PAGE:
Dividend cover, also commonly known as dividend coverage, is the ratio of company’s earnings (net income) over the dividend paid to shareholders, calculated as net profit or loss attributable to ordinary shareholders by total ordinary dividend. So, if a company has net profit after tax of 2400 divided by total ordinary dividend of 1000, then dividend cover is 2.4. The dividend cover formula is the inverse of the dividend payout ratio.
Generally, a dividend cover of 2 or more is considered a safe coverage, as it allows the company to safely pay out dividends and still allow for reinvestment or the possibility of a downturn. A low dividend cover can make it impossible to pay the same level of dividends in a bad year’s trading or to invest in company growth. A negative dividend cover is both unusual and a clear sign that the company is in trouble. The higher the cover, the more unlikely it is that the dividend will fall the following year.
- ^“Dividend cover”. This is Money. 16 April 2008. Retrieved 14 December 2019.
- ^ Jump up to:ab Stevenson, David; Mladjenovic, Paul (2012). Investing in Shares For Dummies. Chichester, England: John Wiley & Sons. ISBN 978-1-119-96641-8.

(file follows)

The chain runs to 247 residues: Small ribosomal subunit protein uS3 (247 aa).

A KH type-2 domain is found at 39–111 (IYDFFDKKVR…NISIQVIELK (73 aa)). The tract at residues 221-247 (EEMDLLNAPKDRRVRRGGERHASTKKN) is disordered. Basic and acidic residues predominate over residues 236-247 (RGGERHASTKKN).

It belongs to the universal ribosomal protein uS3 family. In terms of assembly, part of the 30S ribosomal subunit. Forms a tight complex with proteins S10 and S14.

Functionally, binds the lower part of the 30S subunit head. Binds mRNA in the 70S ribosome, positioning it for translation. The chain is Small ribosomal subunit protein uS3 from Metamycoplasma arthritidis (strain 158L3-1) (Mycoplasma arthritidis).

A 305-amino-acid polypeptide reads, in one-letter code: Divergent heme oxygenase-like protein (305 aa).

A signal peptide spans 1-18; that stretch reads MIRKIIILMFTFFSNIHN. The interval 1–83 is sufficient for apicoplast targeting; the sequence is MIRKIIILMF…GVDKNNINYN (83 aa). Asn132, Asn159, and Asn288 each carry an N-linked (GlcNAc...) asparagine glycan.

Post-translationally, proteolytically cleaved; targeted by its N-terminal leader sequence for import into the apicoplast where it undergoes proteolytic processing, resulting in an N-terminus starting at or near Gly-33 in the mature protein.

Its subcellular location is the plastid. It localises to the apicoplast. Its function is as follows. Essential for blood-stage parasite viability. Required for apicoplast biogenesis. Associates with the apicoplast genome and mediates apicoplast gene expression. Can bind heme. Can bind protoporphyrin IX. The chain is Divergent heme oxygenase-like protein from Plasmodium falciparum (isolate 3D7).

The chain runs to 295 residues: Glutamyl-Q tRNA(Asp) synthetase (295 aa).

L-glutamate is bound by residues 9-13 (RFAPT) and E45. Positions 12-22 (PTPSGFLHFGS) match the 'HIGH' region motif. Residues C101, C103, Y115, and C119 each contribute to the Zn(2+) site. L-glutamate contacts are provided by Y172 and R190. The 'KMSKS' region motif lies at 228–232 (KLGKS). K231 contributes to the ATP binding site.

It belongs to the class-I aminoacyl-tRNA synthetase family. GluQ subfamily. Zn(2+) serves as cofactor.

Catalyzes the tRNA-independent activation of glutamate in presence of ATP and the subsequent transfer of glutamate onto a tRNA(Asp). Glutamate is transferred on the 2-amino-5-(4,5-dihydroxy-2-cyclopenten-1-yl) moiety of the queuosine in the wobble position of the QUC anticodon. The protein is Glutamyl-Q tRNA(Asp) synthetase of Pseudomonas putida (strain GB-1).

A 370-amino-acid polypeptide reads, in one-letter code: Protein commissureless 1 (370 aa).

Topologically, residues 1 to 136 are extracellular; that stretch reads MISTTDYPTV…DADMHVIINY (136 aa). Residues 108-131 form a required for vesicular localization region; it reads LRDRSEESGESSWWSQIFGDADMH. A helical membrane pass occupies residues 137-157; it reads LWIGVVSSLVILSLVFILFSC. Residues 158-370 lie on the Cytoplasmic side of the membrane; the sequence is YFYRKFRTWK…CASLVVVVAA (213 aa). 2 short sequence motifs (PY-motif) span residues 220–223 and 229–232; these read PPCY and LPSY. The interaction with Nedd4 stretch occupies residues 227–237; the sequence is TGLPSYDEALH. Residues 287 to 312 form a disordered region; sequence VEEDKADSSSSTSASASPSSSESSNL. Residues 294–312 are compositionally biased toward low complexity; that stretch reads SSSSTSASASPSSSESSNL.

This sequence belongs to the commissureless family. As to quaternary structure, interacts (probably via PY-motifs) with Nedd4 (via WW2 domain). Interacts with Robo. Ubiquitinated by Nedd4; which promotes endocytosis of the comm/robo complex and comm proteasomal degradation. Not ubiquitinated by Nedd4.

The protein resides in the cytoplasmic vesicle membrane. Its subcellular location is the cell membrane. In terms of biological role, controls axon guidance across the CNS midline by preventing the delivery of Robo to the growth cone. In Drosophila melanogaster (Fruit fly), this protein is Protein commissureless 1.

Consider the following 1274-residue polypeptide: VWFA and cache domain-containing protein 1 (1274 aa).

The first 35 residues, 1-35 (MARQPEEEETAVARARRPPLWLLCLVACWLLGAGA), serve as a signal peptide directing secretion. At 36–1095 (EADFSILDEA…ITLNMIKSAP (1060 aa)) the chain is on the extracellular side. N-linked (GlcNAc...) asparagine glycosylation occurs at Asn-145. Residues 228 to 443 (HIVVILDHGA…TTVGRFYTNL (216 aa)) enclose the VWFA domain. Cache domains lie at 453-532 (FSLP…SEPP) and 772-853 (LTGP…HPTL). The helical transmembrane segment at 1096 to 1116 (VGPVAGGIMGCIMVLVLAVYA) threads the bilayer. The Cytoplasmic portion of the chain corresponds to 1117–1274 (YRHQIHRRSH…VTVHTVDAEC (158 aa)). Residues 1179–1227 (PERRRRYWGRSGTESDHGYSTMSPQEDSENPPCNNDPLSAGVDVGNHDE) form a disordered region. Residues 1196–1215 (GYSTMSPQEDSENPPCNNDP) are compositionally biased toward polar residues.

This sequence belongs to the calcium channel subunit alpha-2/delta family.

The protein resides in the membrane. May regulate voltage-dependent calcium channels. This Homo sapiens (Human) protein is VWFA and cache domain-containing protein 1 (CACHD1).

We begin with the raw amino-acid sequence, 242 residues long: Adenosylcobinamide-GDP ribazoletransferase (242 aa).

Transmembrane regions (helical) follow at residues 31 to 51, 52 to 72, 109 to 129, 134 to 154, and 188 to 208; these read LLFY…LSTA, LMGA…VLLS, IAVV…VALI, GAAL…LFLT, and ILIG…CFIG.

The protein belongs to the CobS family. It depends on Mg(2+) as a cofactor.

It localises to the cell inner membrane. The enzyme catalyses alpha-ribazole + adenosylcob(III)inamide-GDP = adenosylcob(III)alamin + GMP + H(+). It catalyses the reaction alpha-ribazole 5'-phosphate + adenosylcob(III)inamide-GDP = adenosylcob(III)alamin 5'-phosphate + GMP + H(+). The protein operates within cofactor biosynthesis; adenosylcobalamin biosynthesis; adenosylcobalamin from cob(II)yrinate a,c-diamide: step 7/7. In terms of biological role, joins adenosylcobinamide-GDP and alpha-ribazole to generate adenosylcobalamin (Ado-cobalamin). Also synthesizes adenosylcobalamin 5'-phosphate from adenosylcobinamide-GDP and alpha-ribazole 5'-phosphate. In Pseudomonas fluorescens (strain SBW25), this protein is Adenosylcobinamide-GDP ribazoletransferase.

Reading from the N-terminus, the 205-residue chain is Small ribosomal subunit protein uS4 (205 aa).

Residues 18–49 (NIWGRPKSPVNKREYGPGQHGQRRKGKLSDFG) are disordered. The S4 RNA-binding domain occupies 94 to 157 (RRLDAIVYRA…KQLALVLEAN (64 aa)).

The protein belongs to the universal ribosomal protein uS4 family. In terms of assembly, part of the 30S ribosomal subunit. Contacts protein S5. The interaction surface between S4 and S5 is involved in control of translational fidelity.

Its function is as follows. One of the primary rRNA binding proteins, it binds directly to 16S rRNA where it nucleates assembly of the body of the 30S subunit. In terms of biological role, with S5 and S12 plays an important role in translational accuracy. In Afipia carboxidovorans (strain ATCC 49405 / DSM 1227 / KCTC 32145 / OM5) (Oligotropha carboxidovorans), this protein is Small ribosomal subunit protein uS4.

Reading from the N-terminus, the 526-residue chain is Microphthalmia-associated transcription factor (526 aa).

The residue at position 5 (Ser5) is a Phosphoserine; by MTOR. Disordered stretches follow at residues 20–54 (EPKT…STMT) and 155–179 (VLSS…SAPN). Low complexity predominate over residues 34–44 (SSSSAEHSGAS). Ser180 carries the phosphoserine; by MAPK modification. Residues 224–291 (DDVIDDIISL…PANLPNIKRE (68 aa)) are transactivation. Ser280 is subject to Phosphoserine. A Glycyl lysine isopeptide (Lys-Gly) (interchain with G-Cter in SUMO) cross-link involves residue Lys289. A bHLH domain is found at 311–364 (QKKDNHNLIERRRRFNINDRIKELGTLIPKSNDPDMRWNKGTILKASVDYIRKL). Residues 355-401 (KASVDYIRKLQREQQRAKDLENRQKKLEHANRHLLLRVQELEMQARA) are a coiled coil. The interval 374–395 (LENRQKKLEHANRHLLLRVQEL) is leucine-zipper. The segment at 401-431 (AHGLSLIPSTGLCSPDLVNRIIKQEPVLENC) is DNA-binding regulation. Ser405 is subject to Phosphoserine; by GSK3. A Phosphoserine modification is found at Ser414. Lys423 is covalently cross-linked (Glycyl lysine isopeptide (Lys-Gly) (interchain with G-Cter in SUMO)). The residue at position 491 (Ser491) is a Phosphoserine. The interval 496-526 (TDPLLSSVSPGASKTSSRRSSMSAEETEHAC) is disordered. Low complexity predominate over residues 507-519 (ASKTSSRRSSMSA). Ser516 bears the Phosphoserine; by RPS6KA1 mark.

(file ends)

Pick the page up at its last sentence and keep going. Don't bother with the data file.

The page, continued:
- ^ Jump up to:ab Law, Jonathan; Owen, Gary (2010) . A Dictionary of Accounting. Oxford and New York: Oxford University Press. pp. 155–156. ISBN 978-0-19-956305-0.
- ^ Jump up to:ab Hobson, Rodney (2012). The Dividend Investor: a Practical Guide to Building a Share Portfolio Designed to Maximise Income. Petersfield, England: Harriman House Limited. ISBN 978-0-85719-234-9.
- ^France, Mr Richard (2013). Finance for Purchasing Managers: Understanding the Financial Impact of Buying Decisions. London and New York: Gower Publishing, Ltd. ISBN 978-1-4094-6420-4.
Ofer Abarbanel is a 25 year securities lending broker and expert who has advised many Israeli regulators, among them the Israel Tax Authority, with respect to stock loans, repurchase agreements and credit derivatives. Founder of TBIL.co STATX Fund.